Authors: Jeff Carson
Tags: #Mystery, #Thriller, #Suspense, #Serial Killer, #Crime, #Police Procedural
Deputy Heather Patterson and Scott sat across the table from his parents, Mr. and Mrs. Reed, at the Red Ruby Café, a jeans and tee-shirt kind of place with some of the best American Cuisine in Colorado that money could buy. It was a small building with a ski lodge atmosphere right off Main Street in Rocky Points. Scott had chosen the venue, making sure his father got a view of the television screens that were in the bar area when they’d sat down, giving his father an “out” at all times.
Patterson ignored the hand under the table caressing the inside of her knee and answered the question. “I went to the University of Colorado. In Boulder.”
“Oh, you’re kidding! I went to grad school in Boulder.” Scott Reed’s father sat across from Patterson and Scott. “That’s where I got my Masters of Aerospace Engineering. Scott threatened to go to college there back in the day, but as you know he ended up at Metro State.”
Scott’s caress abruptly stopped. “And my father hasn’t let me hear the end of it since.”
His father shrugged and took a sip of his wine. “Nothing is wrong with Metro, son. It’s not CU, but … nothing’s wrong with Metro.” His tone said otherwise. “So, how’s work going with you, Scott? The, uh, snow cat running well?”
Patterson could see Scott’s breathing quicken, and his face was turning red behind the water glass pressed against his lips.
It was Patterson’s turn to reach over and place a hand on his leg.
Scott looked over and his face relaxed.
“You two are so good together,” his mother said.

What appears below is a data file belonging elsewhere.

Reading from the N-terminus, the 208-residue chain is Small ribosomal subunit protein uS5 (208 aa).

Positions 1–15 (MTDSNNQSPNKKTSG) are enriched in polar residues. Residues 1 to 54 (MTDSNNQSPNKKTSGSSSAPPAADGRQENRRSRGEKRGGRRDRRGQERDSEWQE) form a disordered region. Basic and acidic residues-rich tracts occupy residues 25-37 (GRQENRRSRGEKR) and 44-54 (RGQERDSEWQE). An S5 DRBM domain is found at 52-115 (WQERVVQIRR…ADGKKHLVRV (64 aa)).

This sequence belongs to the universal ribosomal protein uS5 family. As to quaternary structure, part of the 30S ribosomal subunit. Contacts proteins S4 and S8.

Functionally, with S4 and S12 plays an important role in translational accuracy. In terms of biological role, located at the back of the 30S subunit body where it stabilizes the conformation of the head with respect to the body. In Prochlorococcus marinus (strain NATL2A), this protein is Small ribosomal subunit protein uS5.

Patterson smiled and looked at her. “Yeah. We kind of are.”
His mother smiled warmly.
The waiter came over, providing a welcome distraction. “Here we are,” he said, placing three plates of appetizers on the table.
“The wings here are the best in Colorado,” Patterson said, feeling her face go red as she realized she’d already said as much when they had ordered the food. Damn, she was nervous, and Scott’s father wasn’t helping the situation one bit. The man seemed to feed and grow stronger on discomfort, and every word out of his pompous mouth made sure there was plenty of discomfort to feed his cruel spirit. It was amazing Scott was related to this man at all.
Scott’s father’s face was heavy with unmasked disappointment, which was a shame. Scott didn’t waste any energy defending himself against his father, either, which Patterson admired. If it had been her father across the table she’d be standing up and shaking a fist in his face right now, dropping f-bombs and causing a scene. She didn’t take shit from any of the men in her family—not from her father or any of her three brothers. In fact, she’d once thrown a beer in her middle brother’s face at a restaurant.
Smiling to herself at the sudden memory, she picked at her food in silence with her other three companions.
After a few more agonizing seconds she cleared her throat. “You know, Scott has written a novel and he’s working on a second?”
“Oh my goodness.” His mother set her beer down. “Are you serious?”
Scott gave Patterson a rueful glance and nodded. “Yeah. I am … I have.”
“Oh really?” His father said. “What’s it about?”
Scott wiped his fingers with a napkin. “It’s a mystery about a man who is an avid outdoorsman. He comes across a murder victim in the woods and…”
Scott’s father set down his drink and straightened, looking past Scott as if he’d just seen something terrible.
Patterson and Scott followed his gaze and saw he was focused intently on the highlights of the Boston Red Sox on the television.
“They paid way too much for that asshole,” he murmured. “I’m sorry, son. What’s it about?”
Scott shook his head and picked up a chicken wing. “Forget it.”
“No, I want to know. Have you been looking for a publisher?”
Scott ignored him.
“John,” his mother said in a whisper.
Scott threw his napkin on the table and scooted his chair back. “We’re going to take off. It was good seeing you mom.”
Patterson looked up in shock at Scott as he left, then across the table. His mother was slack-jawed and his father was concentrating on a hot wing with indifference.
“Oh no, Scott. John, tell him not to go.”
Scott was already gone, swerving his way around tables in the bar and heading to the door.
Patterson wiped her hands and scooted her chair back. “Ummm, I guess we’re going.”
“It was nice to meet you,” Scott’s father said with a quick smile that didn’t reach his eyes.
His mother’s lower lip was quivering and her eyes welled up. “I’m sorry.”